Your choice should give equal priority to drainage and ventilation. A barn situated on a beautiful spot will be a misery to you and your horses if, after an inch of rainfall, their stalls look like cross-country water jumps. Locating your barn on high ground offers the best drainage and air circulation. Wind currents blowing naturally through your barn are far better than relying upon architectural engineering to increase ventilation; however, a well-built barn will have both.
If your site provides less than optimal drainage, you need to create it through excavation work by adding fill and compacting it until your base is approximately 10 to 18 inches above the surrounding ground. For 10 feet beyond the base, the soil should be graded down and away from the barn at an inch per foot or as required by local code. Adding gutters and downspouts helps deflect runoff but can be inefficient in a downpour where water overwhelms the system. Installing a gravel base under the eaves or burying drainage tile below the building footings will help solve this problem.
Plan for easy access to the barn and enough driveway width and overhead space to admit the largest vehicle that will ever need to use it. Aside from the 10 feet of minimum space around your barn necessary to build it in the first place, be sure any driveway can accommodate pickup trucks pulling horse trailers, heavy-duty delivery trucks, tractors, hay wagons and emergency vehicles. If a building already exists near the proposed site of your new barn, plan enough clearance between them to allow access to both.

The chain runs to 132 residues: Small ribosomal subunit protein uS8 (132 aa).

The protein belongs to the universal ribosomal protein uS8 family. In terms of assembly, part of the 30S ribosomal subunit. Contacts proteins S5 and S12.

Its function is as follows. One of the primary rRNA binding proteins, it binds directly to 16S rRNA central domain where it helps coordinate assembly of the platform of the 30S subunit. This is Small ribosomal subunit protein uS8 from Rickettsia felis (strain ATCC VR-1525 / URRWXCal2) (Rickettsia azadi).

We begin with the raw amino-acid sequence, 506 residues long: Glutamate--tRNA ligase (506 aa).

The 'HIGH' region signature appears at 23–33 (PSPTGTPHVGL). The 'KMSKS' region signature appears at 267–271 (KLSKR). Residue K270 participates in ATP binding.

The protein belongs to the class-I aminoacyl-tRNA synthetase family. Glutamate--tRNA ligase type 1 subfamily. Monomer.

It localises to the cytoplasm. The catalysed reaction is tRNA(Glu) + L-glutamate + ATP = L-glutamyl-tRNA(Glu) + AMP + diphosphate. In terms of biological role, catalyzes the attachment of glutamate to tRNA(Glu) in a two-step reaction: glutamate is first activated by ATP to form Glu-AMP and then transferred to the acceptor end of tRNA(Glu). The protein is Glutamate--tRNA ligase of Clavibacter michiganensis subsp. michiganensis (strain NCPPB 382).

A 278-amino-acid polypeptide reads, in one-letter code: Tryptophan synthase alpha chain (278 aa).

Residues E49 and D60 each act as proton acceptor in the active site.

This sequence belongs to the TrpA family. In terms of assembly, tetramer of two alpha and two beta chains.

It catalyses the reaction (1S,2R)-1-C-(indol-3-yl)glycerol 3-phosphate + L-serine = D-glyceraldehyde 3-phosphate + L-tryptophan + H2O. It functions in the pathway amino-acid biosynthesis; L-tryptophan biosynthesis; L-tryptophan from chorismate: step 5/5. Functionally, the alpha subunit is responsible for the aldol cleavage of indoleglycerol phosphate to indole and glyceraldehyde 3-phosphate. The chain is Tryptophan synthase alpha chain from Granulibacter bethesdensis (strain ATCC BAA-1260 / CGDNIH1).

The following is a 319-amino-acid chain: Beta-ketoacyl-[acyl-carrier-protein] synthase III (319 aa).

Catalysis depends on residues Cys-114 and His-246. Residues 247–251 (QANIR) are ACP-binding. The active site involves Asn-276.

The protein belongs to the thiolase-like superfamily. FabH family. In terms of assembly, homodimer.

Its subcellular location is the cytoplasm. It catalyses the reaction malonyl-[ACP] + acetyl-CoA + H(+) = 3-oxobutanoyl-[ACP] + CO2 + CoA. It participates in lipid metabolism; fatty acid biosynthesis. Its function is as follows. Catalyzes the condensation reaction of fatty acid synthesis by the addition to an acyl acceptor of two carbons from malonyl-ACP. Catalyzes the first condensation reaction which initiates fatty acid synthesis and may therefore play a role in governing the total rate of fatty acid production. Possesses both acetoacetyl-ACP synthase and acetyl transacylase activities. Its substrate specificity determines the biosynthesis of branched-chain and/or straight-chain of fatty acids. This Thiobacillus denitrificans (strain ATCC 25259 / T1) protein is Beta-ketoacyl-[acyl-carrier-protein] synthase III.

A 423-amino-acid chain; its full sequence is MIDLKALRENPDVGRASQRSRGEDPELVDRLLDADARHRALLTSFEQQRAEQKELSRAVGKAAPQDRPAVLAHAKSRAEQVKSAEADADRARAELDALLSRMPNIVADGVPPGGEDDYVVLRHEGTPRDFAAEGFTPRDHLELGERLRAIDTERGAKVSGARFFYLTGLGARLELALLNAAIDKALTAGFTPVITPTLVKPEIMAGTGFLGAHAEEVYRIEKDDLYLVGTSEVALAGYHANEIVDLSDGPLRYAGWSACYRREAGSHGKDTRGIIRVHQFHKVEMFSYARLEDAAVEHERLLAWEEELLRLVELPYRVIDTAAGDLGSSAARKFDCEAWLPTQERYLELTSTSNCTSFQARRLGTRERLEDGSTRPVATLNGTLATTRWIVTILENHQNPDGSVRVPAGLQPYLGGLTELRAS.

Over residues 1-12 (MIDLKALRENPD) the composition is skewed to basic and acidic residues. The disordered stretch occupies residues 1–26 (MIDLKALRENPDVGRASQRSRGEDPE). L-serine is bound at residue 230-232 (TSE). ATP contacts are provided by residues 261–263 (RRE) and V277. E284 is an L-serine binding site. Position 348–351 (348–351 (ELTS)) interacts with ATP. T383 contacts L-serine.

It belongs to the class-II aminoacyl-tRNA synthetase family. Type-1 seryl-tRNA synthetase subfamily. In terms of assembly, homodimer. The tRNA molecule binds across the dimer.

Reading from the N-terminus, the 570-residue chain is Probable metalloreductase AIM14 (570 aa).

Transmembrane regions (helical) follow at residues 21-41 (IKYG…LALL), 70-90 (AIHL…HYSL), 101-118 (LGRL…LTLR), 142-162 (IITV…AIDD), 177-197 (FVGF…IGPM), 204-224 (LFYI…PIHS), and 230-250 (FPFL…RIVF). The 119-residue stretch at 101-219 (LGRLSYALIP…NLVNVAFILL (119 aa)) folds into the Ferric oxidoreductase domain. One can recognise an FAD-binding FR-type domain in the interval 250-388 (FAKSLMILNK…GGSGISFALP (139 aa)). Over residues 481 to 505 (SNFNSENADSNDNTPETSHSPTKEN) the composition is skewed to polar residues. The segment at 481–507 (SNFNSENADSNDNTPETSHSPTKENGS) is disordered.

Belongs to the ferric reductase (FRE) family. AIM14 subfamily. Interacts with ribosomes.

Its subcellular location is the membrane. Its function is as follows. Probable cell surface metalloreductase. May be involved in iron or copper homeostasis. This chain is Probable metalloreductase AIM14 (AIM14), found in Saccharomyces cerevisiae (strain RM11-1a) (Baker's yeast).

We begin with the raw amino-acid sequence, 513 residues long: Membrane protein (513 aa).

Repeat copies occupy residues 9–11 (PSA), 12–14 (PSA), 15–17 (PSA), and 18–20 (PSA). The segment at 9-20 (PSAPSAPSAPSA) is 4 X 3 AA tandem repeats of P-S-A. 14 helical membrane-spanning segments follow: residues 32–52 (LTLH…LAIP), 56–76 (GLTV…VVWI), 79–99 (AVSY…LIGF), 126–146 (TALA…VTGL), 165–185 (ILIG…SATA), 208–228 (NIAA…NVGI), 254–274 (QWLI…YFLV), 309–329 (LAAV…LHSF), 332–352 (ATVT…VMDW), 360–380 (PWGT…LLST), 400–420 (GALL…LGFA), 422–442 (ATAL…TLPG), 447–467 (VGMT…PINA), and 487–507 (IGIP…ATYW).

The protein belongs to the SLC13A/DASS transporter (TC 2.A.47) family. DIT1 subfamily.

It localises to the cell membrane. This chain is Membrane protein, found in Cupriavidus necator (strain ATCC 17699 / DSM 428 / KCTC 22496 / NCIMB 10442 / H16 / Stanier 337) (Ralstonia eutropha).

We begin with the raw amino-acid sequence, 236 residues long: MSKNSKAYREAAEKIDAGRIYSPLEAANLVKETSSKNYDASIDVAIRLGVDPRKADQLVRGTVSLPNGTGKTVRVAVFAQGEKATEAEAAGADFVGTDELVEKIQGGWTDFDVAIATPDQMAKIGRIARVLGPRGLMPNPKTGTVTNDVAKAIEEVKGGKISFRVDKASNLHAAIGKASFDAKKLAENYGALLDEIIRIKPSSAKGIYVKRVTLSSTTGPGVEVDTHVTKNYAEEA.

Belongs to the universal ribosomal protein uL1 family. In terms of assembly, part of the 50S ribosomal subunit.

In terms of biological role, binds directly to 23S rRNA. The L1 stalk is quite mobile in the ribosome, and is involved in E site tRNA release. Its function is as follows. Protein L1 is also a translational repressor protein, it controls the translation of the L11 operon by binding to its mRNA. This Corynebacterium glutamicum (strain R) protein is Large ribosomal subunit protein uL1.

Unfortunately, ease of access to your barn is a two-way street. In this ask-no-questions eBay world, your expensive tack could easily end up in the hands of unsuspecting buyers. Security is a key reason to keep your barn area well lit at night; however, barn thieves are notoriously bold and not necessarily nocturnal. Locating your barn where you can see it from your house is a helpful security measure, but not as effective as a good lock on a tack room door.